Acceptance Can Trigger Change

Life Coaching - Surfer entering ocean

 

I have had the opportunity to explore the need for change with several clients who all had different sticking points. In the end, it boiled down to getting stuck because they thought that change was only possible if another person or external circumstances changed for them.

 

The question often was “How do I change Suzy/my job/my financial situation/you fill in the blank”?

 

While each person was keen for personal change and growth, and very willing to take personal responsibility, they seemed to get stuck on an external issue. Often the belief was something like “I can only move on/feel better/solve my problem if Suzy apologises/Joe feels remorse/my boss feels guilty/the economy improves”.

 

This seems to indicate a kind of conditional thinking that requires everything else to work “as it should” before personal change is possible.

 

I agree, it would be nice if Joe regrets treating me badly, but is it an essential component of me getting to grips with my life? Maybe Joe is incapable of feeling remorse or incapable of seeing things from any angle other than his own. Maybe Joe believes his behaviour was entirely justified! Is that sufficient reason for me to get hung up on his actions? I think not.

 

On a larger scale, it would be nice if government structures and organisations did everything perfectly, but, as we know, that doesn’t always happen. Should that be enough reason for me to not live a full and satisfying life? Should it prevent me from always trying my best?

 

If one takes this stance you run the risk of waiting forever for things to become perfect before getting on with your own life path and goals.

 

In more than one instance, once we had agreed to accept the situation as it is, we could unhook and get on with the real work of self-care and personal growth.

 

This became most evident in a case where the client wanted to overcome hurt and anger after a bitter divorce and felt convinced that all would be better if only her ex-husband could come to regret his actions and reform his behaviour.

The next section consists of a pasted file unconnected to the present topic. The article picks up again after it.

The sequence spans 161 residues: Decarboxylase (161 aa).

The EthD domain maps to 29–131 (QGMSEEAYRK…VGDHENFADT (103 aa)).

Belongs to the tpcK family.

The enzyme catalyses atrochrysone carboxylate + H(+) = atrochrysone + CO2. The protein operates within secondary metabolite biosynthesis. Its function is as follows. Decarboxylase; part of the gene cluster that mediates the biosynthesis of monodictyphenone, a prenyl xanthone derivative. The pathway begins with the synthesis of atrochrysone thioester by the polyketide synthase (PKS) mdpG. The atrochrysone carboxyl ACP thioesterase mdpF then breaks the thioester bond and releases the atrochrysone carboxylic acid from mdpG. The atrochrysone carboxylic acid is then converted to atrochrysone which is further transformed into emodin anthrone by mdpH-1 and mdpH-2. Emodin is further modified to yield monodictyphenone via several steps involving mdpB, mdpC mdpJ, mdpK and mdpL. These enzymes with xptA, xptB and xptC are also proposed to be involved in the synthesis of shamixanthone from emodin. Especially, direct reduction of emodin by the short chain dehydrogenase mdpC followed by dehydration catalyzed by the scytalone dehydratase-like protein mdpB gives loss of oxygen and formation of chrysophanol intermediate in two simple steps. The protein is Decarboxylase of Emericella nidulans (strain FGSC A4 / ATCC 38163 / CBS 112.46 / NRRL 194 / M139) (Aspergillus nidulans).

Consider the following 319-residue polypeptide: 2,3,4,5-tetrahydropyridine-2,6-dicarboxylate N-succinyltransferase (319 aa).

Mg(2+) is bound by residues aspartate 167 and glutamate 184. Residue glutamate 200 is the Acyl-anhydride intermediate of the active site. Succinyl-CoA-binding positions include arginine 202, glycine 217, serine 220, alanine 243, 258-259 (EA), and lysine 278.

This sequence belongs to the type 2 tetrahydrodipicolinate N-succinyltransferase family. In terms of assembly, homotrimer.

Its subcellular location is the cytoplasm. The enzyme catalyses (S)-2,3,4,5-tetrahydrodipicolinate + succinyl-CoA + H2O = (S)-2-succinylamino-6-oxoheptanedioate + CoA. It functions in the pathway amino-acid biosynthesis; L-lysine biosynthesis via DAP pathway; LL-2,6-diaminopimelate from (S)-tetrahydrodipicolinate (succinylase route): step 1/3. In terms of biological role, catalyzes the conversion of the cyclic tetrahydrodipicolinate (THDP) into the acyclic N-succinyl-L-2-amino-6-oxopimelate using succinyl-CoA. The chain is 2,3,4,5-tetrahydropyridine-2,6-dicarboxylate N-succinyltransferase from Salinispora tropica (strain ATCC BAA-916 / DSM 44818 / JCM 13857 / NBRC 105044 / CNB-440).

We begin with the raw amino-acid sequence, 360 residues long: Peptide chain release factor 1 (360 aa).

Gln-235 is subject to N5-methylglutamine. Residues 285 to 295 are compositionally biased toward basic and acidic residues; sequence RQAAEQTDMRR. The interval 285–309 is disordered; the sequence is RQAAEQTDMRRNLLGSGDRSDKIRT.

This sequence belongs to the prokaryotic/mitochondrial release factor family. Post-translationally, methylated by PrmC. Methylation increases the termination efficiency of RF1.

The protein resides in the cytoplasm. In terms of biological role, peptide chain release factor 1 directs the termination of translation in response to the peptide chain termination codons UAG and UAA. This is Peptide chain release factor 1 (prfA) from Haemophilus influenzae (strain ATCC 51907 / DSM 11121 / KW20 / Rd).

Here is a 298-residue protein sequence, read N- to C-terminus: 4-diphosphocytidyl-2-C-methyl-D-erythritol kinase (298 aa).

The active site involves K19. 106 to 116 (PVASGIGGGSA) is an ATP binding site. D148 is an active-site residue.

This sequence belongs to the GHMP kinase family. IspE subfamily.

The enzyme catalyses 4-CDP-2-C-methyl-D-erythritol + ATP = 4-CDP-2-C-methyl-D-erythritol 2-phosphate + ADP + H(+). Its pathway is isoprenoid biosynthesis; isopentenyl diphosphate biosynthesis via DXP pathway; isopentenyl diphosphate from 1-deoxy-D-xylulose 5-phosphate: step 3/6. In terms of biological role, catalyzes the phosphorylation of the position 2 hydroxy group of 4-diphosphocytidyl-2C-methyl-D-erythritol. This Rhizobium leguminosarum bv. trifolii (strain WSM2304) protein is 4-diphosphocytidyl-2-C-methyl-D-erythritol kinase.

Once she had become convinced that he is unlikely to change, and that it is not her job in life to bring him to new insights, she could make far-reaching financial and lifestyle changes that had been on ice for years.

 

It seems the conviction that creative action is only possible once everyone does as they “should”, or situations are as they “should be”, steals an individual’s ability to come up with their own creative solutions. It is an expectation that steals one’s power.

 

This relates in some way to the idea of forgiveness. Often, we see forgiveness in a very romantic light – two parties get together and everything will be as it should be or as it used to be.

 

Reality, however, suggests that forgiveness is about letting go of past and present injustices for our own sake. Accepting that events were as they were and that people are as they are; and refusing to carry the weight of holding on to grudges or expectations of change.

 

Forgiveness does not mean approval or justification. It does mean that we stop feeling anger and blame towards an event or person. We are effectively letting go of the power outside agencies have over us by allowing them to be as they are.

 

Jack Kornfield puts this beautifully: “Forgiveness is giving up all hope of a better past.”

 

If you feel stuck in some area of your life schedule a consultation with me and let’s get you moving into the next phase of your life.

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